Wednesday, September 15, 2010

OMG. I have to talk to an agent. What do I do? What do I say?

In our continuing theme of "here's another way to look at things," I offer you my perspective on the all important pitch appointment.

We are writers. We love our stories. If we didn't, we couldn't have spent all that time pounding out 300+ pages and then revising until our eyes bled (your eyes didn't bleed? Go back and edit some more). Usually agents and editors are not writers. They don't think like us. I think that is the most important thing to keep in mind when dealing with the publishing world. We think differently than most people. That's why we're writers.

An editor's job is to think like a reader. Their job is to sell books to readers. By extension, an agent needs to think like an editor, since their job is to sell books to editors. If we want to get an agent, we have to think like one.

This does not mean writing to the market. Evil trolls who will steal your soul lie down that road. What this does mean is when we are pitching (selling) our masterpieces to them, we have to think like them. We are also readers, so let's put on our reading hats. Mine comes with a book light.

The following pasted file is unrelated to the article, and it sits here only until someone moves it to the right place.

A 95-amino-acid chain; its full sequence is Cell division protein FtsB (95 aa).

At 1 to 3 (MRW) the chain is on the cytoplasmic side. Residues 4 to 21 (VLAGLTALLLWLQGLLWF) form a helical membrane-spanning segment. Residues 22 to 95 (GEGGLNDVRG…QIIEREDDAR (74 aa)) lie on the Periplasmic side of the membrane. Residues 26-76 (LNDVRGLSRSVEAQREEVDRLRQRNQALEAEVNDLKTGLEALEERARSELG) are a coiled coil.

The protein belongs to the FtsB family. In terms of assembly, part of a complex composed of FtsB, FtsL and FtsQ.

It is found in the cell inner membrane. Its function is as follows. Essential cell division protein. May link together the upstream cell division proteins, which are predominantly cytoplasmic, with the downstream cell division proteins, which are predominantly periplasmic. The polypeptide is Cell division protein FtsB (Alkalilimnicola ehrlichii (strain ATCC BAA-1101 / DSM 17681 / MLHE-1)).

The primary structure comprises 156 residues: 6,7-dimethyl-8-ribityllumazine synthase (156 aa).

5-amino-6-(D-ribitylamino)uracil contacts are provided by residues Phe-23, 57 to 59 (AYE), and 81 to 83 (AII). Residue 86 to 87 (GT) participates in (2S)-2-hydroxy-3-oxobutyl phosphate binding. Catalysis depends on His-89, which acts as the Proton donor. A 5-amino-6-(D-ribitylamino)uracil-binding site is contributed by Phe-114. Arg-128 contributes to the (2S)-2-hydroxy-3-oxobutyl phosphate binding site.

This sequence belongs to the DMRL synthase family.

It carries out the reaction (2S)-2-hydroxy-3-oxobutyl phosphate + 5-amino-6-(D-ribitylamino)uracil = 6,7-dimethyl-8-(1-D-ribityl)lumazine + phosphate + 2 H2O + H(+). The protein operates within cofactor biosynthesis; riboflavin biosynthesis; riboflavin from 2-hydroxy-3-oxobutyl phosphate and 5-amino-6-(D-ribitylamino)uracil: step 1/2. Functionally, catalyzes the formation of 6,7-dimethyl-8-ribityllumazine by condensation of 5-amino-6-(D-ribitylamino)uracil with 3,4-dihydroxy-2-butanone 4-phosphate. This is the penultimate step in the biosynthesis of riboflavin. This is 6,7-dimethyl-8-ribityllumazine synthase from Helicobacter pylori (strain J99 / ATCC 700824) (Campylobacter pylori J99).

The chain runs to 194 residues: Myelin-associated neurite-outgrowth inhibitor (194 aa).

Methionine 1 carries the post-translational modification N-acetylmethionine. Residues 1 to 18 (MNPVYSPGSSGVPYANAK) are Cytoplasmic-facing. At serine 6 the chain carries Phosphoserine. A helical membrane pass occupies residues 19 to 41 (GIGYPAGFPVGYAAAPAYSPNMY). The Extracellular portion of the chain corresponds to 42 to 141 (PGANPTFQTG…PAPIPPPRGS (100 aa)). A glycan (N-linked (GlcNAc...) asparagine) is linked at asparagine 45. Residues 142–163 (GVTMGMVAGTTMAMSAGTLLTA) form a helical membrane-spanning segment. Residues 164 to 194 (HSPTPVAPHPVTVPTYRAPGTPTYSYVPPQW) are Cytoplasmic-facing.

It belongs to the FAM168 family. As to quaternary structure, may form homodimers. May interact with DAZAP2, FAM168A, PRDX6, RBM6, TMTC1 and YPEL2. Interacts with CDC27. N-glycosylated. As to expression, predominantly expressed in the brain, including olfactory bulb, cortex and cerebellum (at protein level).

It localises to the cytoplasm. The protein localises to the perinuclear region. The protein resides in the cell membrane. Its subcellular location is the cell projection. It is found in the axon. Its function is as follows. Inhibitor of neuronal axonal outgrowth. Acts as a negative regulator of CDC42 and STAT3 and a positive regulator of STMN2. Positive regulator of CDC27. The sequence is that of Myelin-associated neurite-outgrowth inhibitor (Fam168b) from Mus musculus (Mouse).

You just read the most amazing book and you want to get your best friend to read it. It's 2 AM, so you have to wait until a decent hour to call her (mine wouldn't, but you are nice). You try to go to sleep, but you keep playing the book in your head, thinking of ways you could make everything work out (the sign of a great book). The alarm clock goes off and you can finally talk to your BFF.

What do you tell her?

That's it. That's your pitch. What do you tell your best friend about this amazing, incredible book to get her to read it? Do you pick up the back of the book and read her the blurb? No. You tell her what you love about that book. What kept you up until 2 AM reading?

The blurb works great for the more formal setting of a query letter where you don't have the opportunity to answer questions. When you are at an agent appointment or talking to an agent in the bar, think talking to your best friend. Don't think like a writer pitching a book. Think like an excited reader trying to get someone to read the book.

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